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Can socioeconomic fluctuations explain variations in European Union suicide mortality? To answer this question, we investigate the effect of socioeconomic and demographic factors on (agespecific) male and female suicide rates using a fixed-effects technique and panel data for 15 EU countries, over a time period that leads up to, coincides with, and follows the recession of 2008. The findings show that suicide rates for young and working-age populations are more sensitive to general economic conditions than suicide rates for other age groups, and that male suicide behavior is more responsive than female behavior. In this setting, suicide rates are likely to be higher in countries with lower income, higher unemployment, higher divorce rates, and, most importantly, weaker systems of social protection. Our results, however, raise serious doubts about government involvement in crisis-related mental illness prevention and mental health promotion.

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This paper examines the effects of Airbnb on the Norwegian hotel market, using correlational design and the difference-in-differences statistical method. The findings show that hotels in the regions of Norway where Airbnb is flourishing have more guests than the regions with less Airbnb activity. In addition, it seems that Airbnb has a positive effect on the hotel market in Norway. However, as the Airbnb expansion continues, and it diversifies into the ‘travel business’ and the ‘luxury accommodation’ segment, it will affect the hotel industry. How the hotel industry will respond to this threat remains to be seen, and will provide an interesting subject for future research.

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What does ethics mean in human resource management (HRM)? In this paper, based on the results of action research projects conducted with the participation of 76 HR experts in five groups, we provide insights into two issues. First we identify the most common dilemma-patterns in HRM activities in present-day Hungary (dismissal, disciplinary actions, recruitment and organizational culture). Then, we move on to the reasons for moral silence as identified by HRM experts (among others, a lack of ethical knowledge, the lifelessness of the ethical institutional framework, ignorance and fear, power games and buck-passing).

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The present study revolves around the question of the appropriateness of “the White Elephant syndrome” to characterise the nature of the planned trans-Baltic railway project Rail Baltica (RB) in terms of its initial financing, long-term profitability and symbolic importance. Whereas, in general, the expected outcome of the project goes well together with the EU Cohesion Policy goals, in its concrete application RB could serve as an example of the tendency of politicians and public servants to institutionally lock themselves into certain irrational choices about publicly financed mega-projects. This is what “the White Elephant syndrome” metaphor illustrates. Methodologically, this paper aims to analyse whether RB meets the common criteria of “the White Elephant syndrome” of public investments or if it can be seen as a sustainable and profitable long-term project after the initial investment.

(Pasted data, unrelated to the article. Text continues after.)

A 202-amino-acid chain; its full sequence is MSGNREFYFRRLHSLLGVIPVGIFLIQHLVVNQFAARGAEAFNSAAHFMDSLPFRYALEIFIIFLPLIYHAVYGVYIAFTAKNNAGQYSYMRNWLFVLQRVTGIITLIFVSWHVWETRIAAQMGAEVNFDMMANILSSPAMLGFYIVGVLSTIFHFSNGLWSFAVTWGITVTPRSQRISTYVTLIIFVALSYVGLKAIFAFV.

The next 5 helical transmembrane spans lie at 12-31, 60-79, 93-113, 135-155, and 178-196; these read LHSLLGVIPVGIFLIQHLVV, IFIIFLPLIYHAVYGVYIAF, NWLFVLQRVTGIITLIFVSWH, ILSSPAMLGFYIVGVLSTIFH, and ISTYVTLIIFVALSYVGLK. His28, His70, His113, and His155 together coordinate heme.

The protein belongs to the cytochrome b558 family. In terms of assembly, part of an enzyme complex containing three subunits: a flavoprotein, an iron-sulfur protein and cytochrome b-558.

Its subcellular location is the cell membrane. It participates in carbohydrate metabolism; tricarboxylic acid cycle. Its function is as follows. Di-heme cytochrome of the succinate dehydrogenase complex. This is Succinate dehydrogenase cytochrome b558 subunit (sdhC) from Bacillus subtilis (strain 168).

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After the serious effects of the international crisis of 2008 export activity – as a main form of internationalisation – proved to be an important element of survival and growth for small and medium sized enterprises. Recovery was especially difficult for the so-called peripheral countries, among them the Iberian, Baltic and Visegrád economies, on which this article concentrates. The observed period is between 2008 and 2016. First, a brief theoretical overview is given on SME internationalisation. Second, a literature review focuses on the export enhancing factors based on existing enterprise surveys and studies prepared after the crisis. These show that peripheral area SMEs are already similar to others regarding these stimuli, manager attitude and innovation being the most important ones. Third, statistical data are analysed to assess the significance of SMEs in employment, value added and exports. In this respect, SMEs and their pace of recovery are somewhat different in the three regions but not so distinct from the core countries. Finally, it is shown that in the post-crisis period, two main changes can be perceived: the temporary shift of exports towards non-EU markets and structural rearrangements in exporting enterprises.